The other two options don’t put anything over the thumbnails—they add icons in the cell area itself. When you turn on the Flags checkbox, it adds a Picks flag to the top-left side of the cell, and you can then click on this flag to mark this photo as a Pick (shown here on the left). The last checkbox in this section, Unsaved Metadata, adds a little icon in the top-right corner of the cell (shown here on the right), but only if the photo’s metadata has been updated in Lightroom (since the last time the photo was saved), and these changes haven’t been saved to the file itself yet (this sometimes happens if you import a photo, like a JPEG, which already has keywords, ratings, etc., applied to it, and then in Lightroom you added keywords, or changed the rating). If you see this icon, you can click on it to bring up a dialog that asks if you want to save the changes to the file (as shown here).

04_grid_view_4a.jpg

Click the flag icon to mark it as a Pick

SCOTT KELBY

Step Five:

We’re going to jump down to the bottom of the dialog to the Expanded Cell Extras section, where you choose which info gets displayed in the area at the top of each cell in Expanded Cells view. By default, it displays four different bits of info (as shown here): It’s going to show the index number (which is the number of the cell, so if you imported 63 photos, the first photo’s index number is 1, followed by 2, 3, 4, and so on, until you reach 63) in the top left, then below that will be the pixel dimensions of your photo (if the photo’s cropped, it shows the final cropped size). Then in the top right, it shows the file’s name, and below that, it shows the file’s type (JPEG, RAW, TIFF, etc.). To change any one of these info labels, just click on the label pop-up menu you want to change and a long list of info to choose from appears (as seen in the next step). By the way, you don’t have to display all four labels of info, just choose None from the pop-up menu for any of the four you don’t want visible.

Step Six:

Although you can use the pop-up menus here in the Library View Options dialog to choose which type of information gets displayed, check this out: you can actually do the same thing from right within the cell itself. Just click on any one of those existing info labels, right in the cell itself, and the same exact pop-up menu that appears in the dialog appears here. Just choose the label you want from the list (I chose ISO Speed Rating here), and from then on it will be displayed in that spot (as shown here on the right, where you can see this shot was taken at an ISO of 200).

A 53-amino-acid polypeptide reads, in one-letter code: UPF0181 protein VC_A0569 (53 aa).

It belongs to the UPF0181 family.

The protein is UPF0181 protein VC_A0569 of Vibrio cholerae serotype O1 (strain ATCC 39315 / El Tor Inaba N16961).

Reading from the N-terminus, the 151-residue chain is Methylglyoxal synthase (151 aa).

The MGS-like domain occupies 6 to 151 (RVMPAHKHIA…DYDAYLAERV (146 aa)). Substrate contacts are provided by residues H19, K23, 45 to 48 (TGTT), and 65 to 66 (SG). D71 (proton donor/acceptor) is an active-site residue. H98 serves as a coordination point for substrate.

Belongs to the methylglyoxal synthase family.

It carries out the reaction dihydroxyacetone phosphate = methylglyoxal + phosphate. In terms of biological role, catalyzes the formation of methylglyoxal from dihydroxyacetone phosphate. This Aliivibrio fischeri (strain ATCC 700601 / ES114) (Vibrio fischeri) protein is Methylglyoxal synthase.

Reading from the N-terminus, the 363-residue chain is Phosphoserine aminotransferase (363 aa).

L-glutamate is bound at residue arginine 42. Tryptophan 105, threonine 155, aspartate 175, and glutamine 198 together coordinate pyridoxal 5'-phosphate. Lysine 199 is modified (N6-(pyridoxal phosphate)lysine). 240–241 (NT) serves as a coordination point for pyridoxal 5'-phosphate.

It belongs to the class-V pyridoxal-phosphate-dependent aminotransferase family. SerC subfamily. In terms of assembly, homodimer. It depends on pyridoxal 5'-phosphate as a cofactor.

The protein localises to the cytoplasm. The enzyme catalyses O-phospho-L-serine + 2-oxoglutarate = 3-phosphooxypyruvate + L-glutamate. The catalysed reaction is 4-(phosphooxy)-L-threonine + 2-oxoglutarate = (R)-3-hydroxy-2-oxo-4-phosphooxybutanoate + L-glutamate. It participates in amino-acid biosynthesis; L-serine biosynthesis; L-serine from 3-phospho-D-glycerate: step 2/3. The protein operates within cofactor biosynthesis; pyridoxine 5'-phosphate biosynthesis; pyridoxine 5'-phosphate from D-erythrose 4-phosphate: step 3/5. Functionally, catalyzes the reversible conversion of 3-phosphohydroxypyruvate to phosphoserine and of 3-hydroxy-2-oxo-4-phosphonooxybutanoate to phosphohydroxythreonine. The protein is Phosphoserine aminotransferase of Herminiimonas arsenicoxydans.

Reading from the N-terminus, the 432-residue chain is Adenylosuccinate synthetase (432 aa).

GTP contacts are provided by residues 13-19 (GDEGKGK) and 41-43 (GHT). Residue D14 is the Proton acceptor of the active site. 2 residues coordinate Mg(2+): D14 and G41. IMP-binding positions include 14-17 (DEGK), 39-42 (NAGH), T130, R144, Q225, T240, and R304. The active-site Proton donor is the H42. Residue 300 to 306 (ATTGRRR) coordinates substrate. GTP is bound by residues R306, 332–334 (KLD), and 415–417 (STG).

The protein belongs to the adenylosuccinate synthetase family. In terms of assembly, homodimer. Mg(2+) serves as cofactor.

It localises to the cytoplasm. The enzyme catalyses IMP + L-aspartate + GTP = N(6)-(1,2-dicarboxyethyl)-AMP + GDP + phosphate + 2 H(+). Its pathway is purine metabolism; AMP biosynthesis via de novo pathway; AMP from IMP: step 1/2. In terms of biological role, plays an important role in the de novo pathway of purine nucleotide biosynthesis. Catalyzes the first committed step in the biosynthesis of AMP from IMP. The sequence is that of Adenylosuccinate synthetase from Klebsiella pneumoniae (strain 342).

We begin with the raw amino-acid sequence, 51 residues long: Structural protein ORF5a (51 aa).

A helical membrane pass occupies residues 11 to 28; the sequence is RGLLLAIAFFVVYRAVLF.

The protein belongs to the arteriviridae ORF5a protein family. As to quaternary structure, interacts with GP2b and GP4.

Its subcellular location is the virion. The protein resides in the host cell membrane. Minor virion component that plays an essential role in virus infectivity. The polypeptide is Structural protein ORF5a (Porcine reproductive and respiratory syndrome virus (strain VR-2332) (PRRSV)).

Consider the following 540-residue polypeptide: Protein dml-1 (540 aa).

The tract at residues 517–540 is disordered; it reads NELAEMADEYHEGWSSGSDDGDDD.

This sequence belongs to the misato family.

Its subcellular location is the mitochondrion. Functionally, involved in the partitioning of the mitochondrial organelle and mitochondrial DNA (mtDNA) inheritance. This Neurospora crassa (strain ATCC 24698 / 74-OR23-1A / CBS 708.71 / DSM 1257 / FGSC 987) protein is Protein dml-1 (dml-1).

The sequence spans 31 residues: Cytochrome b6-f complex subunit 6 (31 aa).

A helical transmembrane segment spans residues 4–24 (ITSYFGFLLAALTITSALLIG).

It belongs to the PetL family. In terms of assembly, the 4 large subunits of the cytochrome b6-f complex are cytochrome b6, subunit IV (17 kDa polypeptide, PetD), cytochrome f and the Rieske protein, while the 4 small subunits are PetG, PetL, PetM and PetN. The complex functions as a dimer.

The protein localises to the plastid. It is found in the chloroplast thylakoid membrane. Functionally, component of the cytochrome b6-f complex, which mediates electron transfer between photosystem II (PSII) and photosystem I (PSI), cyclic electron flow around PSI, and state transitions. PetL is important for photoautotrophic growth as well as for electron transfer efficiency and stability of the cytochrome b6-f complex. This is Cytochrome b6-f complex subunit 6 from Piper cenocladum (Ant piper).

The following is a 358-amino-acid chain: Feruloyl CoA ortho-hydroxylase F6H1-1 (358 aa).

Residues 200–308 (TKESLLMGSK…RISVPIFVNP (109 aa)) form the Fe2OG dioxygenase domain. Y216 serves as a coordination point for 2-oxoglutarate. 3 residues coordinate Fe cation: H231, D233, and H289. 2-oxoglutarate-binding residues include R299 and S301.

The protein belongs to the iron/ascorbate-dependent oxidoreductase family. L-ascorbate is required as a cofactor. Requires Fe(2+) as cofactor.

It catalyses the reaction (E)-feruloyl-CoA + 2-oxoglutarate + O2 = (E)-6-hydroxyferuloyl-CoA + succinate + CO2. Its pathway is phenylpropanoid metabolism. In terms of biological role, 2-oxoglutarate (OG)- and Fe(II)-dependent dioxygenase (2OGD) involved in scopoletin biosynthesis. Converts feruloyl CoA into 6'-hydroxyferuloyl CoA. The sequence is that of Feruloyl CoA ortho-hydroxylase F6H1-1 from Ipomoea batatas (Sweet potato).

Step Seven:

At the bottom of the Expanded Cell Extras section is a checkbox, which is on by default. This option adds an area to the bottom of the cell called the Rating Footer, which shows the photo’s star rating, and if you keep both checkboxes beneath Show Rating Footer turned on, it will also display the color label and the rotation buttons (which are clickable).

Step Eight:

The middle section we skipped over is the Compact Cell Extras section. The reason I skipped over these options is that they work pretty much like the Expanded Cell Extras, but with the Compact Cell Extras, you have only two fields you can customize (rather than four, like in the Expanded Cell Extras): the filename (which appears on the top left of the thumbnail), and the rating (which appears beneath the bottom left of the thumbnail). To change the info displayed there, click on the label pop-up menus and make your choices. The other two checkboxes on the left hide/show the index number (in this case, it’s that huge gray number that appears along the top-left side of the cell) and the rotation arrows at the bottom of the cell (which you’ll see when you move your cursor over the cell). One last thing: you can turn all these extras off permanently by turning off the Show Grid Extras checkbox at the top of the dialog.